Although a hurricane could still have catastrophic effects on Tampa Bay, Charles Richardson takes some comfort in what happened to Punta Gorda’s real estate market after Hurricane Charley slammed into Southwest Florida in 2004. Richard, now regional vice president of Coldwell Banker in Tampa, was living in the area at the time.
“There were a lot of people that came in and bought lots that were probably as low as prices could possibly be and built beautiful homes,” Richardson said. “The renovation of Punta Gorda was spectacular. It’s a beautiful little town but mostly new. It has great new homes built to hurricane standards so that was a very positive thing that came from that. It was an economic stimulus though not the kind of stimulus they were looking for.”
In Irma’s aftermath, Richardson has yet to hear of anyone backing out of a sale. And he predicts that demand for homes on Florida’s west coast will remain strong: Though the median price of a Tampa Bay house has risen to a record high of $225,487, prices are still affordable compared to many other areas of the state and nation.
“Living in Florida is still far better than living in most states,” Richardson said. “With hurricanes you at least have advance warning, which is unlike disasters in most states.”
Tampa Bay’s commercial real estate market is also experiencing a boom as population and job growth offset any concerns that retailers, distributors and others might have about the area’s less appealing aspects.
“We have seen no drop-off in excitement for Florida because of rising sea levels or these hurricanes,” said Lee Arnold, executive chairman of the brokerage Colliers Florida whose clients include TJMaxx. “This particular event (Irma) is a great example of what the new construction can mean when combined with strong evacuation leadership. All that comes together in a storm that covered almost our entire state and while we have losses, they are far less at this point than I expected.”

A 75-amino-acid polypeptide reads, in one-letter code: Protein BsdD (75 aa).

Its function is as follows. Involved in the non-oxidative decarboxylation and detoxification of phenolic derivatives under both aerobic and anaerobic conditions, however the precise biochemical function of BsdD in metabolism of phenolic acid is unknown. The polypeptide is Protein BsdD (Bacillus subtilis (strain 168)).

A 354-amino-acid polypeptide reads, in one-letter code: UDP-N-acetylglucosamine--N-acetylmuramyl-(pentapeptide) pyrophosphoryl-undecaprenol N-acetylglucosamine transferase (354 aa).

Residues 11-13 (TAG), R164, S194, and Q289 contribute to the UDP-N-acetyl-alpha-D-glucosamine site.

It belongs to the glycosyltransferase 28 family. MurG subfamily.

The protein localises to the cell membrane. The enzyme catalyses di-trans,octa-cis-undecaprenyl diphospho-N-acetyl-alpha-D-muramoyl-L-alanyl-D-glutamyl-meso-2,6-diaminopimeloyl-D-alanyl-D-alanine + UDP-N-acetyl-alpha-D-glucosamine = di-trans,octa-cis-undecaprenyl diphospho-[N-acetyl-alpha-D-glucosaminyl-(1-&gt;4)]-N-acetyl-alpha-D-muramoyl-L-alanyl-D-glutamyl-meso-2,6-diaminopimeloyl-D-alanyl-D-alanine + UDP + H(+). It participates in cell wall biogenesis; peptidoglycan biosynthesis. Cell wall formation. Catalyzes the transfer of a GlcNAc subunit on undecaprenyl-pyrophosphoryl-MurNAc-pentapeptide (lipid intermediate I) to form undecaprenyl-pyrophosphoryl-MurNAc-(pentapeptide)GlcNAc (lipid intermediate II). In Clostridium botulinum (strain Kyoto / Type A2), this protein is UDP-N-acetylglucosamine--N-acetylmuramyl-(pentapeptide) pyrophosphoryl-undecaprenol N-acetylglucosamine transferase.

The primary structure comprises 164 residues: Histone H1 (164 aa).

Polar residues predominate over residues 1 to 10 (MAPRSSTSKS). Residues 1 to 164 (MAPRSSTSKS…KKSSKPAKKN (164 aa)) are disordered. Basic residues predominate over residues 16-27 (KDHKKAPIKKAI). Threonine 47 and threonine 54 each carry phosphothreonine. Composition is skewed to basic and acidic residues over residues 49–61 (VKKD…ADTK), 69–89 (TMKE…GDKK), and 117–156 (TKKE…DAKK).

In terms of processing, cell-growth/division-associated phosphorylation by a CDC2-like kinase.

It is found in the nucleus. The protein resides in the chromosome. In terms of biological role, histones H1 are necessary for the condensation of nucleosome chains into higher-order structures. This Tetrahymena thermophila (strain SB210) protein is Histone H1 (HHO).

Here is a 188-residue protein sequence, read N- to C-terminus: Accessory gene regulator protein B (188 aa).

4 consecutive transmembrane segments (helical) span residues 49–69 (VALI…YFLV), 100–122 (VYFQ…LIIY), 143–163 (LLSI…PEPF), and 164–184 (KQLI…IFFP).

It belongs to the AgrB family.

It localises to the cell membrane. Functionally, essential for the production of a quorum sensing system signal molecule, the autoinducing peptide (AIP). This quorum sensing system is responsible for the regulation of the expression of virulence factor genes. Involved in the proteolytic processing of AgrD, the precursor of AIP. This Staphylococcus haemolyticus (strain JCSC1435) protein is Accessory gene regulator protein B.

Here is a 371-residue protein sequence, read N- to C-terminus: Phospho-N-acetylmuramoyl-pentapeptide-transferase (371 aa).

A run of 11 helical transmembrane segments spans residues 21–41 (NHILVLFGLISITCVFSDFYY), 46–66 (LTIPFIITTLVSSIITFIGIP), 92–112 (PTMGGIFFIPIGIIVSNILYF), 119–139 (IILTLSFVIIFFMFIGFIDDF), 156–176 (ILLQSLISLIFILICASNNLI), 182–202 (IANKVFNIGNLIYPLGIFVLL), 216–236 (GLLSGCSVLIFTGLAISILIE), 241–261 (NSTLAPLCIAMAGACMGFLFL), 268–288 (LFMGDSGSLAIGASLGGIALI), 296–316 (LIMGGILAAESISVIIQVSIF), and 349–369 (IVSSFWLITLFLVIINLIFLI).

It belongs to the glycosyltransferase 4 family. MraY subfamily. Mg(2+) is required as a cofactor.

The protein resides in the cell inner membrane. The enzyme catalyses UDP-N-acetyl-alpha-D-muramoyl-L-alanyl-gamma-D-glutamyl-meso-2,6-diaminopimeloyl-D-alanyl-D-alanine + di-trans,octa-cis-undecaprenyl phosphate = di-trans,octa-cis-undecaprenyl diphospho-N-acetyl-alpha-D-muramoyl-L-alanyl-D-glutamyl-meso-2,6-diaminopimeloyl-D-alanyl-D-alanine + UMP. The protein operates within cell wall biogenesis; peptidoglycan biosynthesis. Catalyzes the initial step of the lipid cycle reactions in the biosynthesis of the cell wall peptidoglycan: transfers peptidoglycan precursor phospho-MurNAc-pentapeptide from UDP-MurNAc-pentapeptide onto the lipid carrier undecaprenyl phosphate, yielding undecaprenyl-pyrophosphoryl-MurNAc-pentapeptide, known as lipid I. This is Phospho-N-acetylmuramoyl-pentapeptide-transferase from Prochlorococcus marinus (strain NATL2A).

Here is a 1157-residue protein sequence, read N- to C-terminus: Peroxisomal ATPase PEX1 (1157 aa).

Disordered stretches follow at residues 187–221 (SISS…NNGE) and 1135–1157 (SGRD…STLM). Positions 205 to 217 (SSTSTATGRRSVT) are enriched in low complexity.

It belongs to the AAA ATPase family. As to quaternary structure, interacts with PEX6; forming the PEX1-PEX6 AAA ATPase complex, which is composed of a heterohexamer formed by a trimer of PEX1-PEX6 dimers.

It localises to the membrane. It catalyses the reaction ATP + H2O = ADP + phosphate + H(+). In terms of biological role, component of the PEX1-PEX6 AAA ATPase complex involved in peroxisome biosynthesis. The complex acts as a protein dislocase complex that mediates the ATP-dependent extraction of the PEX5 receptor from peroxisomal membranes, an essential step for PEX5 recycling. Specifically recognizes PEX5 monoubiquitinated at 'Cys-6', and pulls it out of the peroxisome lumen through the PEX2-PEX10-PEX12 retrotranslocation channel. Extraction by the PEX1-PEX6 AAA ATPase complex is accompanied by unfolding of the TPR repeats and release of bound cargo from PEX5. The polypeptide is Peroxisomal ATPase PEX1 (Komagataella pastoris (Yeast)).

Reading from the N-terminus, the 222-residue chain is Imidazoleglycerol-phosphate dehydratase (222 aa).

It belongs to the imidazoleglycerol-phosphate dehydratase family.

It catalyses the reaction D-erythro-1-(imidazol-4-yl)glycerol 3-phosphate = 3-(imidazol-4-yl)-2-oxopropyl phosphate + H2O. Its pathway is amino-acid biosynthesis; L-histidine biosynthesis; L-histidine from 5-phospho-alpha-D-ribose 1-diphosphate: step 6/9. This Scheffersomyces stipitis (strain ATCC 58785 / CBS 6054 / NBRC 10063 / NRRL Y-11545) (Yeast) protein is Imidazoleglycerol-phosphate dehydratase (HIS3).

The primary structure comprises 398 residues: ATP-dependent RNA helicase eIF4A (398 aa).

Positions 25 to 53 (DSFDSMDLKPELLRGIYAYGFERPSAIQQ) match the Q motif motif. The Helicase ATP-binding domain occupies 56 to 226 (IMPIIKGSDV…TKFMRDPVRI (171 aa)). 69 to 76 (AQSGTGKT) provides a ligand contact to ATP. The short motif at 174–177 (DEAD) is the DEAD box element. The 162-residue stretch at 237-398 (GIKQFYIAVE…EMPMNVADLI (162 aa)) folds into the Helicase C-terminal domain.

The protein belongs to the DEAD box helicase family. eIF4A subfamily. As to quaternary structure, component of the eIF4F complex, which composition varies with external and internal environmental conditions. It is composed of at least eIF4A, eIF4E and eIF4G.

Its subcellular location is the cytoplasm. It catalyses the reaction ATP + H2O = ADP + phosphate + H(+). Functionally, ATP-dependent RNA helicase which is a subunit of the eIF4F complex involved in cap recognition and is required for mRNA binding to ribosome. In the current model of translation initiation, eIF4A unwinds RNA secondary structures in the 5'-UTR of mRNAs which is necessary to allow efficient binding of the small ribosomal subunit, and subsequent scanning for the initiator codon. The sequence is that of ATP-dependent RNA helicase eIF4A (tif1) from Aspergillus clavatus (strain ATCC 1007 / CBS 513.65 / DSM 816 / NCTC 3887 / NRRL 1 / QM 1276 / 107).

One thing that could wreck Tampa Bay’s real estate market is flood insurance.
In 2012, while the area was still struggling to recover from the housing bust, Congress passed the Biggert-Waters Flood Insurance Reform Act that required premiums to reflect the actual risk of flooding. Soaring rates temporarily paralyzed home sales and prompted such outrage that lawmakers extended the National Flood Insurance Program and its rate subsidies to Sept. 30 of this year. After record flooding swamped Houston during Hurricane Harvey, President Donald Trump ordered another extension to Dec. 30.
But the flood program remains more than $25 billion in debt and there will be renewed efforts to make premiums actuarially sound — efforts that, if realized, could make flood insurance prohibitively expensive for tens of thousands of homes in the Tampa Bay area.
Realtor Martha Thorn specializes in waterfront properties in Pinellas County. She scheduled several closings that had to be postponed this week, but no one wanted to back out.
“I think a lot of people feel good about Pinellas,” she said, “as long as flood insurance doesn’t become a big issue.”
By: Susan Taylor Martin